: origin(origin)
        , direction(direction.normalized())
        , ...

Also note that your function isDirectionNormalized() forgets to take the absolute value of the difference. Floating point comparisons are hard, enforcing normalization sidesteps this issue.

About testing

Are you doing too much testing? Maybe. I would honestly not write test cases that just check whether the constructor has properly copied values into member variables, as that is such a basic language function that if that doesn't work, you have bigger problems. But if you would have a constructor that normalizes the direction, then I would definitely test that.

When testing the std::ostream operator of Ray, I would not write to std::cout and then have your testing library jump through hoops to get the standard output back, but rather I would just create a std::ostringstream to capture the output in. And, instead of checking for the presence of substrings, I would verify that the whole string is exactly as expected:

Ray2f r({1.0f, 2.0f}, {3.0f, 4.0f}, 5.0f, 6.0f);
std::ostringstream os;
os << r;

EXPECT_THAT(os.str(), std::string(R"(Ray2f[
  origin = {1.0, 2.0},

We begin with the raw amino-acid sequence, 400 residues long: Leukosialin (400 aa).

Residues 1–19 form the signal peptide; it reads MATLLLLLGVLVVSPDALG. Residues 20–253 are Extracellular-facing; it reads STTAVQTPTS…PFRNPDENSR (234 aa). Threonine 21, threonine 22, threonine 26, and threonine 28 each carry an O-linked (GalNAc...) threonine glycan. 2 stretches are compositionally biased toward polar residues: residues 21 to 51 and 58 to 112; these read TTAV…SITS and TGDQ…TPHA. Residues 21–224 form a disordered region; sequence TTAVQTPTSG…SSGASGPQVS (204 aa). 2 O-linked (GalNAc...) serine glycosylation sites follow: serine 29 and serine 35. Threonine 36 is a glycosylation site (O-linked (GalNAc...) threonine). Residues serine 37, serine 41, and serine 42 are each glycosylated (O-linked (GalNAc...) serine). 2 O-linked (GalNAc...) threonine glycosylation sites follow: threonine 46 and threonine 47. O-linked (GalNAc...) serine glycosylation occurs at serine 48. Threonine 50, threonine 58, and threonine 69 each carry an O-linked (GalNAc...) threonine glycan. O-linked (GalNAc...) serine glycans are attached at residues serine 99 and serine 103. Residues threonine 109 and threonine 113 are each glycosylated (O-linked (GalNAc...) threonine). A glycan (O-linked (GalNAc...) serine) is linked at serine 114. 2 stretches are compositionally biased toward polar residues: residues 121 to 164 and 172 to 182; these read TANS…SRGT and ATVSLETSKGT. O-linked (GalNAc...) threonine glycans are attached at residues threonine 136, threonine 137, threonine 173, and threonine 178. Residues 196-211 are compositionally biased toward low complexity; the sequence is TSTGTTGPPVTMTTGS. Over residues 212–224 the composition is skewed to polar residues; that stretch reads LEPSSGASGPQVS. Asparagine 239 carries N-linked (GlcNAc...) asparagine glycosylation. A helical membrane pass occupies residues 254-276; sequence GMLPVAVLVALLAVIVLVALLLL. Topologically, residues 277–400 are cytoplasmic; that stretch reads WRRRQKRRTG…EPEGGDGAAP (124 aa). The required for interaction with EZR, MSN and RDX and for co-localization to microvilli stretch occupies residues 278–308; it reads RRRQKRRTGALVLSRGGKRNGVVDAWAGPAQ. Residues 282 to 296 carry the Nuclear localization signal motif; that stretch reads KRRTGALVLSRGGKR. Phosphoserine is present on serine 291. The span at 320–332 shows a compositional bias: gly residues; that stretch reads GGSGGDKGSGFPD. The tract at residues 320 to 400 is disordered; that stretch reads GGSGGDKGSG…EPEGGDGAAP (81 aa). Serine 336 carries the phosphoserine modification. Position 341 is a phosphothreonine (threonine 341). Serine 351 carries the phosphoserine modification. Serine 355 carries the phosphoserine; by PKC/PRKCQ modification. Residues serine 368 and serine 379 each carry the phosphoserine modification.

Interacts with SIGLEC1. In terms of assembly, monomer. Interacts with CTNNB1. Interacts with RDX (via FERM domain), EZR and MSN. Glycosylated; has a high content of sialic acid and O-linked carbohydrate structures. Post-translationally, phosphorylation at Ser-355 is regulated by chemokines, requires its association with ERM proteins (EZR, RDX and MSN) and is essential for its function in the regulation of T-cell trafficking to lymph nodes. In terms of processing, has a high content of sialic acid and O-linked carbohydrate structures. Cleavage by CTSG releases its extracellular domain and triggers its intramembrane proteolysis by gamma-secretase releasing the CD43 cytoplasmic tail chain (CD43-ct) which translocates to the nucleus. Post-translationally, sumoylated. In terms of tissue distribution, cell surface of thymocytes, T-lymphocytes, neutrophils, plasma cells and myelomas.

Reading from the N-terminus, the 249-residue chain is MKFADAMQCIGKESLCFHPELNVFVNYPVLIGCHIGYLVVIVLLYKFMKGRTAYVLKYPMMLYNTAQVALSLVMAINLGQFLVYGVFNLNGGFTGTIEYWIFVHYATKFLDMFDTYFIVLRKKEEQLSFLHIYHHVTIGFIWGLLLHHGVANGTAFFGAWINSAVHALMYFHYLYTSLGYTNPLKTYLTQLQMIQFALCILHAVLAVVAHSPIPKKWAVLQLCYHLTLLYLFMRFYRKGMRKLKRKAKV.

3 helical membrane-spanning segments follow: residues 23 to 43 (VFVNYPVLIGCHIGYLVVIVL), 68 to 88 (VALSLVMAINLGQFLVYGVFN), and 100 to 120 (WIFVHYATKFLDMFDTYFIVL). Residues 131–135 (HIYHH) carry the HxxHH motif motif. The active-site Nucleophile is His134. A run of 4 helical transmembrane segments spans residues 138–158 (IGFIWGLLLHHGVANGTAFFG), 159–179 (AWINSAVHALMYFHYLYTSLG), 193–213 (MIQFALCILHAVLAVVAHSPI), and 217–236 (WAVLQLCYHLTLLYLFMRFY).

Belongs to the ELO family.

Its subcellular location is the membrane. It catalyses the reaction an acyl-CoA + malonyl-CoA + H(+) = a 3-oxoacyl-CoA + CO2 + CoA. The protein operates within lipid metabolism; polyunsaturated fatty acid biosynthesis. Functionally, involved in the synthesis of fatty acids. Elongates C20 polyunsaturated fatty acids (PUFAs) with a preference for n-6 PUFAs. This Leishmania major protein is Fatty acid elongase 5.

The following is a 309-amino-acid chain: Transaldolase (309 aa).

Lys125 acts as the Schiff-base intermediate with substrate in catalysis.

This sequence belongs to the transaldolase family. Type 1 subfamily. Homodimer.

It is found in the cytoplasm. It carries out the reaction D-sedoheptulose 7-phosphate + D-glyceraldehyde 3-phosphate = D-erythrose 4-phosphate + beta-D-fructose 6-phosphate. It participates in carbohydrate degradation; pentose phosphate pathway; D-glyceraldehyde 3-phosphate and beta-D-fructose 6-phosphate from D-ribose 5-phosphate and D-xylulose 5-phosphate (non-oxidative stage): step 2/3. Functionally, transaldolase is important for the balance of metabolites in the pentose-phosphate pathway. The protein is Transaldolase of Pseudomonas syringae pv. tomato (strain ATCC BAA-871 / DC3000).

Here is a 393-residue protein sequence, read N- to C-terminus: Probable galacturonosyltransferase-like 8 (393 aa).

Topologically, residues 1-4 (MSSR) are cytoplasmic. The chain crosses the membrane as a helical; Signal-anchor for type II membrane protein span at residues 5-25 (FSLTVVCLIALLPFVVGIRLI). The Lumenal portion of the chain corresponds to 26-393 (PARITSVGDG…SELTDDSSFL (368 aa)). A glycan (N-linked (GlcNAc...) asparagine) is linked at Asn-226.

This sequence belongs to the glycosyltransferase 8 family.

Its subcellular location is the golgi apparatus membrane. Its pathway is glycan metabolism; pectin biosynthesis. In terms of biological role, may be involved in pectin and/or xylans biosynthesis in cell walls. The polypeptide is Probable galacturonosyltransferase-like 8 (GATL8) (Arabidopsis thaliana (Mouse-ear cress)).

direciton = {3.0, 4.0},
  min_t = 5.0,
  max_t = 6.0
])"));
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Your implementations of convertTypeToString and dimensionAsString are a little inefficient and unnatural. First, there is no need to use a variable inside the function which you assign to and finally return. Second, you should not represent an unknown or nonacceptable value as a string. Think about it from a user perspective - it's not nice (nor robust to change) to have to compare against some "magic value" like "UnknownType". Moreover, you already have the type information at compile-time, so why wouldn't you use this there?

For example, instead, we could write:

template <typename ScalarType>
std::string convertTypeToString();

template <>
std::string convertTypeToString<int>() {
    return "i";
}

template <>
std::string convertTypeToString<float>() {
    return "f";
}

template <>
std::string convertTypeToString<double>() {
    return "d";
}

And otherwise you'll hit error while compiling if you tried to do say convertTypeToString<bool>();. You could also use a static_assert to output a more meaningful error message if you wanted to, like "not implemented" or so.

You might as well make this fully compile-time by using constexpr and classes:

template <typename ScalarType>
struct convertTypeToString;

template <>
struct convertTypeToString<int> {
    constexpr static char value = 'i';
};

// Later on, you just do
convertTypeToString<int>::value;